By Guest columnist Zohaib Zafar, a Brecksville resident, is a student at Davidson College in North Carolina, where he is a member of the Muslim Student Association.
The Islamic world is currently the hotbed of many conflicts that Americans need to become aware of. Yet, this seems increasingly difficult as even our own politicians such as Donald Trump and Gary Johnson cannot identify basic information regarding these conflicts.
Furthermore, the conflict in Syria receives the most media coverage, but much of this coverage is a misrepresentation of the facts. Moreover, many Americans are not even aware of the conflicts in Libya, Yemen and the seemingly never-ending conflicts in Israel and Kashmir. There seems to be an actual theme though. It’s not very hard to remember and easy to understand.
Many of the conflicts in the Islamic world are about who is Muslim and who is not. ISIL will target anyone who is not a Muslim following their own hardline interpretation of Islam. This even includes moderate Sunni Muslims.
In Yemen, the Saudi government is targeting the Houthis simply because they are Shia. This has prompted a proxy war between Saudi Arabia and Iran. Both ISIS and the Saudi regime follow a Wahabi interpretation of Islam. In Iran, the Baha’i who, interestingly enough, do not consider themselves as Muslims are considered a “deviant sect” by the Iranian government. And in Pakistan, Ahmadi Muslims have been targeted for nearly a century and currently live in an apartheid state where they cannot vote and are heavily persecuted.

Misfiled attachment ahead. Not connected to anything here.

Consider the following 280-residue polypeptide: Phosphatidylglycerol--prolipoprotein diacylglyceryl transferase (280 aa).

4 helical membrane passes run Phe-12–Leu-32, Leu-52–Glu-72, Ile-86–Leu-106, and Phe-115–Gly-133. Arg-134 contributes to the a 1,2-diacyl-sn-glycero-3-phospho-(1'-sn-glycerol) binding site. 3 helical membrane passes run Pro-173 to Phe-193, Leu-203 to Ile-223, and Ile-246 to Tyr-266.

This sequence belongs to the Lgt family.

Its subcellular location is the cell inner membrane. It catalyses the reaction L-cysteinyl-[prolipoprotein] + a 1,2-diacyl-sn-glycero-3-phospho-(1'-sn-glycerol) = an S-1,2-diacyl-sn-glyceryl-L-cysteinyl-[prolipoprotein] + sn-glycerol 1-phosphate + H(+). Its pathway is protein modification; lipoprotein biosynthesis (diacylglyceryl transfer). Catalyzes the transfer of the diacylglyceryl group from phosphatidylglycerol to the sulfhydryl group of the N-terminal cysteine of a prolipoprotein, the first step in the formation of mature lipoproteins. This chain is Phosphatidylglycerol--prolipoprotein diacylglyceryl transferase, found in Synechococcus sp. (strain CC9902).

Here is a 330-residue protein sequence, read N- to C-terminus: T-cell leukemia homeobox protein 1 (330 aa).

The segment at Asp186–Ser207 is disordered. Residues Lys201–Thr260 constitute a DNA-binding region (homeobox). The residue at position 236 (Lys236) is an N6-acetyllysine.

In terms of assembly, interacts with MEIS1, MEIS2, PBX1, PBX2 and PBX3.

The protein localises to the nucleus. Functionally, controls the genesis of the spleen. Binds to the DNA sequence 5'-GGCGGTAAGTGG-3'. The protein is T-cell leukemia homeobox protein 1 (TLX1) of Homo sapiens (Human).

This is not everything. There is sectarian conflict in nearly every country within the Islamic World. Who is a Muslim and who is not is a question that is on the mind of many Muslims. Through the practice of “Takfir,” religious clergy known as mullahs will declare individuals of certain groups as non-Muslim.
Historically, this was no easy task but in modern times, Takfir has become the pastime of the mullah. There are hundreds of different groups within the fold of Islam but currently the largest groups are the Sunni, the Shi’a and the Ahmadiyya. All three groups have essential doctrinal differences.
Until more governments in the Muslim world allow individuals to self-identify and the religious clergy lose their political power, we will only see more sectarian conflict. In other words, killing the families of terrorists or carpet-bombing entire nations will not solve any problems.
For the most part, it is up to individuals to change how they view the so-called “others”. Recently a small breakthrough occurred when the Council of Senior Scholars in Saudi Arabia declared that only God can determine who is a Muslim.
As a member of the Ahmadiyya Muslim Community, which has the unique honor of being declared non-Muslim by every other sect of Islam, I naturally recognize the powers of pluralism and tolerance.
Just like in America, it is necessary for the white majority to recognize the problems that people of color face on a day to day basis, it is necessary for Muslims belonging to the most powerful sects in their respective countries to stand up for their brothers and sisters who are minorities.
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